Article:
How do I start doing italki lessons with zero prior speaking practice?

I want to start taking italki lesson. I have zero skill in speaking German, but years of input. What can I do to make the transition into speaking with a teacher at least a some what smooth transition and fun experience? How do I really get a lot out of each lesson?


Have you done any shadowing? I feel like that helped me make the transition into conversations. I put off outputting for a long time, and just started with writing and shadowing for a while. My first italki session had me super-nervous, but once I got into it, I was surprised by how much I could keep up. It’s still kind of stressful, but the more I do it, the easier it gets. Funny how that works. :slight_smile:

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I’ve never used Italki so I’m just giving some thoughts of mine plus a couple of ideas I’ve read here about what others have done for lessons/tutoring session etc.

First of all, I suspect you can say quite a bit based on your stats. You may have real grammatical flaws and probably a lot of searching for words that pop into your native language head that you can’t find in the target language, but can you describe what you did during the course of a day…keep it simple. If you don’t know the exact word, can you describe something in another way? i.e. an airplane is a “flying thing”.

  1. Keep it simple. Describe things in easy sentences, maybe even one or two word “sentences” if you need to (caveman language)

  2. Have a topic to discuss - maybe a “lesson” you did on LingQ or something going on in the world. Read/LingQ an article about it. Maybe then try to summarize the article in your own way in the native language (beforehand). Look up things if you need to. I wouldn’t try to memorize anything, but just get familiar with some terms.

By the way…first thing I should ask is what are you looking to get out of the Italki session? Just some conversation practice or are you looking for more of a “class” session? I’m kind of focusing on the former, which may or may not be helpful to a formal lesson.

  1. Start going through the mini stories in English (I assume this is your native language) in sentence mode. Try to translate the sentence to German. Don’t try to be perfect here. Just try to say something. If you don’t know a word or want to check for a better way of saying it…then highlight it and do deepL or google translate etc. You CAN set up the sentence translation to use German, but you have to go to your settings and change the order of dictionaries which screws everything else up =), so I just set my vocab dictionary lookups to German for this exercise.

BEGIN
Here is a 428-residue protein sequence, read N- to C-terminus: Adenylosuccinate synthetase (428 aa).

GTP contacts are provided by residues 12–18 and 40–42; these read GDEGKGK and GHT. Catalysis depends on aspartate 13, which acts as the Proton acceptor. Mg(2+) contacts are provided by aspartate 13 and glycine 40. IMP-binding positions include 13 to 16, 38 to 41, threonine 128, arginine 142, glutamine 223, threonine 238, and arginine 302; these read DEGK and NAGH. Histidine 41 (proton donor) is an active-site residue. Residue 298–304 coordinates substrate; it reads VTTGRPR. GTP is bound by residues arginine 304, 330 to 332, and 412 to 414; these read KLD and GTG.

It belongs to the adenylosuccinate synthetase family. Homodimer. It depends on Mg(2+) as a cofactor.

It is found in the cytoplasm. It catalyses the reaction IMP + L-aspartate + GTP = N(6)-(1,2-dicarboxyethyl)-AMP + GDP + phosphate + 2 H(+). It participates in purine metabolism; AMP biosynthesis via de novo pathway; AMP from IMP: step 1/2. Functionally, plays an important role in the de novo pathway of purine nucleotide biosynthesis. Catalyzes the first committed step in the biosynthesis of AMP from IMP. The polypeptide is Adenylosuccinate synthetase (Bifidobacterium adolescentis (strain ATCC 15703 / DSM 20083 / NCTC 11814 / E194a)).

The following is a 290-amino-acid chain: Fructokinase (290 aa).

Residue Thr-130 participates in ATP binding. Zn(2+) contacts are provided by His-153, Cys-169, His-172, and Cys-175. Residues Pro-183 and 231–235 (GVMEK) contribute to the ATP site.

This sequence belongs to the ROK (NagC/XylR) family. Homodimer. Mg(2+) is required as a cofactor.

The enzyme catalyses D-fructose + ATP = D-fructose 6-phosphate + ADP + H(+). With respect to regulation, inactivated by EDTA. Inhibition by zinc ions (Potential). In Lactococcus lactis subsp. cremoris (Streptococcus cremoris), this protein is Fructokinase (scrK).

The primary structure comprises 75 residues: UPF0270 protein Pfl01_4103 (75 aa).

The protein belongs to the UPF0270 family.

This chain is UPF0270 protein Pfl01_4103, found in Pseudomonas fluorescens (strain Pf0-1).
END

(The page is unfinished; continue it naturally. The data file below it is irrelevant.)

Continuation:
2. Translate other things from English to German. Again, don’t try to memorize things. Try to say it as best as you can. Then look up in DeepL and read it.

  3. Throughout the day…if you speak with other people. If you have time, or afterwards, try to voice out how you would’ve said those things in German. (may have to do silently if in the presence of the other person and you don’t want to look strange). If you don’t know, or just want to check. deepL or google it and see.

  4. When thinking to yourself, try to use German instead of English. Again, looking up if you have no idea, or want to check how close you were.

Those are some quick thoughts. Will look forward to other people’s thoughts that actually have done these type of sessions.


I wouldn’t overthink it too much. You need to book a few lessons until you find the right person that gives you what you need at the moment.

Yes, you need to invest a little bit of money to figure it out but it’s not a big deal. You let them ask you questions and you ask for guidance and in few lessons you will probably understand what you prefer to do at the moment.

I believe that with your input level you will pick up speed quite fast if you really have intention of improve your speaking output. You have quite a lot of vocabulary already and consistency, so I don’t think you will have any problem about it.